Doug Weight is acknowledging the “elephant in the room.”
Which is, as much as players are taught to focus only on the next game, there’s no getting around the Islanders’ need to win at least 10 of their final 13 games, in the coach’s estimation.
“We know we’ve got to go on a big run,” Weight said after Tuesday’s practice at Northwell Health Ice Center. “It’s going to start with one game. We have to plan for Thursday like it’s April 8 and go from there.”
The Islanders, eight points out of the Eastern Conference’s second wild-card spot, face the Capitals on Thursday night at Barclays Center to start a home-and-home series on successive nights.
The Islanders concluded a 1-0-3 road trip by snapping an 0-4-4 slide with Sunday night’s 5-2 win at Calgary.
“You go eight games and get four points, regardless of being in position to win or not, that’s pretty catastrophic at this time, there’s no ands, ifs or buts,” Weight said. “But it happened. It’s behind us. We’ve got to win every game and that’s how we’ve got to go about it. We’ve got to beat a good team on Thursday and then we’ll try to beat them again Friday and we’ll go from there. That’s our mindset.”
The Islanders play six of their next seven and nine of their final 13 at home.
Still, the reality is the Islanders are likely to miss the playoffs for the second straight season after making it in three of the previous four seasons, though they have won just one series since 1993.
And part of the frustration in the Islanders’ room now is the feeling of a blown chance.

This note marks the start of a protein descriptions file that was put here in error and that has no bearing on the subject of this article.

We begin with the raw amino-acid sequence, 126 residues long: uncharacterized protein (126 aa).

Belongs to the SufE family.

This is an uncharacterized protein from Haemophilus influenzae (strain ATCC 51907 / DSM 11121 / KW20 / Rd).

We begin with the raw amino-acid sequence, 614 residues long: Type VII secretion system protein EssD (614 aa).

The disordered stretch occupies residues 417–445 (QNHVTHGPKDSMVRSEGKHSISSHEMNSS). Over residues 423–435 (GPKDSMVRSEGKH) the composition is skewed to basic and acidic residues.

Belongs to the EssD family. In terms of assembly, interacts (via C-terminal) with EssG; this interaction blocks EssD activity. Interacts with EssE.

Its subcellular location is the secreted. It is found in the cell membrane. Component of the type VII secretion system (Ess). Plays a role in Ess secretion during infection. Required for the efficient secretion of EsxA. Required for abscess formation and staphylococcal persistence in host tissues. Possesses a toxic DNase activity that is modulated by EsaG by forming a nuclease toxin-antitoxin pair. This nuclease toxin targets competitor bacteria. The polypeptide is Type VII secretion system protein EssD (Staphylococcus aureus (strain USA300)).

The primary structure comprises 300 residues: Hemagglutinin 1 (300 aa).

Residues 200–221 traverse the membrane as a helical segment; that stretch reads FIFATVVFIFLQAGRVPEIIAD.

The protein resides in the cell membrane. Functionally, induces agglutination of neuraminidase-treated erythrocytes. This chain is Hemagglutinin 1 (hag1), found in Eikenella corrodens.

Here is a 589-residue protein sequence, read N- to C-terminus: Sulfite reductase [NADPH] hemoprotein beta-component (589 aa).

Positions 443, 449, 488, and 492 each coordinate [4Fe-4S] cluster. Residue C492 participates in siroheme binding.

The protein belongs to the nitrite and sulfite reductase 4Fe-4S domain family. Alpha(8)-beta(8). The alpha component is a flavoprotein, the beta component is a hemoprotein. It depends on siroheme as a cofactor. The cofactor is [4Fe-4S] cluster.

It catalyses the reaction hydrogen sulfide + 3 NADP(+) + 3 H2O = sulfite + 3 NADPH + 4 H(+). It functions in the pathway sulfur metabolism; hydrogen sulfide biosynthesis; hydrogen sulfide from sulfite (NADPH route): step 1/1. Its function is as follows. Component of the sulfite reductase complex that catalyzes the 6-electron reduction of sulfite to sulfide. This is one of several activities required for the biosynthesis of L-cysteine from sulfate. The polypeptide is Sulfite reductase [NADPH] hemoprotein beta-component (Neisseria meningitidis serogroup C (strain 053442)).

“I’ve been on teams that have been in position to not make the playoffs and it’s a different feeling because, deep down, you know the team probably doesn’t have it,” Cal Clutterbuck, in his 10th NHL season, said. “Even if you were to make it, you wouldn’t really be able to make much of an impact in the postseason. But that’s not this team and that’s the frustrating thing for sure.”
“It’s extremely frustrating,” added defenseman Thomas Hickey. “You look at teams that are primed for Stanley Cup runs and you have your veteran leadership and then you have the young, affordable, high-energy players that are a big part of your team. We do have that. You look over the past nine games and we lost eight in a row and we probably could have won six. I do think this group has that kind of potential and it is tough to see those points slip away.”
But Clutterbuck believes there might be one positive in the Islanders’ desperate situation.
“We’re in a position now where we can kind of allow instincts to take over,” Clutterbuck said. “We’ve got nothing to lose in this situation now. I think that sometimes promotes a little more confident play. Sometimes, it creates results.”